Golly Gee Whiz, what will t... (Below threshold)
Pretzel_Logic:

Golly Gee Whiz, what will the unelectable Democrat candidates run on now??

Except for immigra... (Below threshold)
jpm100:
Except for immigration, I am for GW. Why would he not meet with Algore and talk, all probability about the politics of global warming. If the last five months have demonstrated great success in Iraq and maybe even the defeat of Al Queda in Iraq, why not plan to draw down the troops? I think some of us are programmed to just read bad news. ww
I think Bush did the right thing with Iraq. I don't really trust his compentancy executing it though. There's no reason the surge shouldn't have been executed 1 year or possibly even 2 years earlier. He gets points for eventually doing it and putting the right person(s) in charge now.

And the Surge didn't just change numbers, but other things including the rules of engagement. I don't remember a big fight in congress forcing Bush to have those original rules of engagement there.

But there's no reason the surge couldn't have been started sooner other than bullheadedness or it would have looked like an admission of failure if done prior to the '06 elections. Remember Bush did can Rumsfeld almost the week (day?) after the election. So election politics did affect the Iraq War with Bush imho.

You can blame Rumsfeld, but who put/kept Rumsfeld in that position?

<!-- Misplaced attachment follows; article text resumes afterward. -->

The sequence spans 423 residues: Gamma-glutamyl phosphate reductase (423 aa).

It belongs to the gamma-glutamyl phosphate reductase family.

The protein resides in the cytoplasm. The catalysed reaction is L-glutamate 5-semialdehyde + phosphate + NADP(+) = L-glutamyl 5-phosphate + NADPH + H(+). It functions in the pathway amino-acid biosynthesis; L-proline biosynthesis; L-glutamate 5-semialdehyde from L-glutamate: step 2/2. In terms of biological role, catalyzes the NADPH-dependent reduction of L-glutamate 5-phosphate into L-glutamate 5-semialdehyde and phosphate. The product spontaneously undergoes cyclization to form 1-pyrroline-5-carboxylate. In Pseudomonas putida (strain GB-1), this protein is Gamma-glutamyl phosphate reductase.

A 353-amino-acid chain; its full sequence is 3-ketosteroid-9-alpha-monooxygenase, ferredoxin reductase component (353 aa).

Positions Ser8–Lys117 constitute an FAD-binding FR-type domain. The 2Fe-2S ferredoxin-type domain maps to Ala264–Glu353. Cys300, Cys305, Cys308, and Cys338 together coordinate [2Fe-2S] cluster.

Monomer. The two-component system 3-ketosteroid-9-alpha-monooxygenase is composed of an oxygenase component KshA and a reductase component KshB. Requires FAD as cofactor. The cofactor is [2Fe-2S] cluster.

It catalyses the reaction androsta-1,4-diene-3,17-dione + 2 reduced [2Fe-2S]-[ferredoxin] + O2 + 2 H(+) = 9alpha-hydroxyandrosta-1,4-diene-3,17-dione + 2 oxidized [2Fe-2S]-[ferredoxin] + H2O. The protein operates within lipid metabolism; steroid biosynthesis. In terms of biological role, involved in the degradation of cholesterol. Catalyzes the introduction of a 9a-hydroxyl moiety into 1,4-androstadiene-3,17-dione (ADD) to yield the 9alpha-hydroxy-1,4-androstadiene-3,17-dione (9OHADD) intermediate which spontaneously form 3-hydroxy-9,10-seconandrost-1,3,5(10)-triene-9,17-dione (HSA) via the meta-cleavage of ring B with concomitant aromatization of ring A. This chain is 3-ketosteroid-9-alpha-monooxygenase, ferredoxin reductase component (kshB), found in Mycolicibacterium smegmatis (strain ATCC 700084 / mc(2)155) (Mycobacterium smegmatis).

There's no reason the su... (Below threshold)
Veeshir:

There's no reason the surge shouldn't have been executed 1 year or possibly even 2 years earlier.

I gotta disagree with you on that.
We need the Iraqis on board, not just "some", or "most" but nearly all.

Nearly all Iraqis are sick and tired of living in a killing ground. They're sick of having their children get blown up for having the temerity to take candy from Marines. They're sick of being blown up by their co-religionists at their mosques.

Before, they were hiding "their own" jihadis. Now? Not so much. They're killing the terrorists in their midst, turning them in and driving them out.

So I don't think that the "Surge" would have worked if we had done it too soon.

There's no reason the su... (Below threshold)
mantis:

There's no reason the surge shouldn't have been executed 1 year or possibly even 2 years earlier.

The surge was largely in response to the massive increase in violence that started in early 2006 and continued until recently (see Gen. Patraeus' presentation, slide #3). The idea was to get violence back down to 2005 levels so that the political process could move forward. Of course, the Iraqis not done that, but that was the idea.

If the Iraqis don't get their shit together soon, as troops really start moving out early next year (which has already begun on a small scale) you can expect violence levels to increase again. And our forces could not handle another surge (or an invasion of Iran, but that was a joke, right?). Due to the good progress that's been made against AQI, however, an increase in violence would probably not reach levels it did in 2006.